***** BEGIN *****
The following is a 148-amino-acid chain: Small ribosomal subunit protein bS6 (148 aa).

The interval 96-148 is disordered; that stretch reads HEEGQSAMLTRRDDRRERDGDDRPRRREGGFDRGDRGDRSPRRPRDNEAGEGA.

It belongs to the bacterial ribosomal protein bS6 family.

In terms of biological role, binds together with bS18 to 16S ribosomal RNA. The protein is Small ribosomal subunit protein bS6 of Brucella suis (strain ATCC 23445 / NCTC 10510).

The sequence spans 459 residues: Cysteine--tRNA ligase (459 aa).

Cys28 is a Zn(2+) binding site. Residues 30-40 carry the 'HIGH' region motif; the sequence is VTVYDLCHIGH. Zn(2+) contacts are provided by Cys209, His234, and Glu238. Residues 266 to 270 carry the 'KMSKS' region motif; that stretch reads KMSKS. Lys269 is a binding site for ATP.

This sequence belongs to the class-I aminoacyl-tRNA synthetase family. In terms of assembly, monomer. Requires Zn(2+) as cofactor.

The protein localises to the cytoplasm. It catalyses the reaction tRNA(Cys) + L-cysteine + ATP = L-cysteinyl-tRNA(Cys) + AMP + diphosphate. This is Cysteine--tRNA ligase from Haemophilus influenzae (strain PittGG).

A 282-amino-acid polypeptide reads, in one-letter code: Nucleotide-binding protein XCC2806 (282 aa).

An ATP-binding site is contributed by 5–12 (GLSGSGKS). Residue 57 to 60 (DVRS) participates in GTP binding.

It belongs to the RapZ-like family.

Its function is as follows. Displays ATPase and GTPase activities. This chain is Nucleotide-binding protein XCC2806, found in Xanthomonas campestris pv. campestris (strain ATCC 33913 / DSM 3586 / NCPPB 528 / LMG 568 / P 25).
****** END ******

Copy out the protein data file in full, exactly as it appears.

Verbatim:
The following is a 148-amino-acid chain: Small ribosomal subunit protein bS6 (148 aa).

The interval 96-148 is disordered; that stretch reads HEEGQSAMLTRRDDRRERDGDDRPRRREGGFDRGDRGDRSPRRPRDNEAGEGA.

It belongs to the bacterial ribosomal protein bS6 family.

In terms of biological role, binds together with bS18 to 16S ribosomal RNA. The protein is Small ribosomal subunit protein bS6 of Brucella suis (strain ATCC 23445 / NCTC 10510).

The sequence spans 459 residues: Cysteine--tRNA ligase (459 aa).

Cys28 is a Zn(2+) binding site. Residues 30-40 carry the 'HIGH' region motif; the sequence is VTVYDLCHIGH. Zn(2+) contacts are provided by Cys209, His234, and Glu238. Residues 266 to 270 carry the 'KMSKS' region motif; that stretch reads KMSKS. Lys269 is a binding site for ATP.

This sequence belongs to the class-I aminoacyl-tRNA synthetase family. In terms of assembly, monomer. Requires Zn(2+) as cofactor.

The protein localises to the cytoplasm. It catalyses the reaction tRNA(Cys) + L-cysteine + ATP = L-cysteinyl-tRNA(Cys) + AMP + diphosphate. This is Cysteine--tRNA ligase from Haemophilus influenzae (strain PittGG).

A 282-amino-acid polypeptide reads, in one-letter code: Nucleotide-binding protein XCC2806 (282 aa).

An ATP-binding site is contributed by 5–12 (GLSGSGKS). Residue 57 to 60 (DVRS) participates in GTP binding.

It belongs to the RapZ-like family.

Its function is as follows. Displays ATPase and GTPase activities. This chain is Nucleotide-binding protein XCC2806, found in Xanthomonas campestris pv. campestris (strain ATCC 33913 / DSM 3586 / NCPPB 528 / LMG 568 / P 25).